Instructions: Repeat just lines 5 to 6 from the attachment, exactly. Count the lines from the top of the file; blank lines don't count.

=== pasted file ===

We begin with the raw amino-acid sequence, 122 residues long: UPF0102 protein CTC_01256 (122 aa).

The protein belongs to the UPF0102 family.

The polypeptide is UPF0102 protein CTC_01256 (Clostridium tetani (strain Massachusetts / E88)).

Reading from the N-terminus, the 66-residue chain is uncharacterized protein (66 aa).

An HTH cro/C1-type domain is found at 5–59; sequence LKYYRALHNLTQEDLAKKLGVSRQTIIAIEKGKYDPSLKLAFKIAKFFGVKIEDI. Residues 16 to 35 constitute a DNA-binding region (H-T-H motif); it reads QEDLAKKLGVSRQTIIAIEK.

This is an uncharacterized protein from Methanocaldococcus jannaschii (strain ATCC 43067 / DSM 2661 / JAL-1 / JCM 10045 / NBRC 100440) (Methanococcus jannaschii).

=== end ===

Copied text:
An HTH cro/C1-type domain is found at 5–59; sequence LKYYRALHNLTQEDLAKKLGVSRQTIIAIEKGKYDPSLKLAFKIAKFFGVKIEDI. Residues 16 to 35 constitute a DNA-binding region (H-T-H motif); it reads QEDLAKKLGVSRQTIIAIEK.

This is an uncharacterized protein from Methanocaldococcus jannaschii (strain ATCC 43067 / DSM 2661 / JAL-1 / JCM 10045 / NBRC 100440) (Methanococcus jannaschii).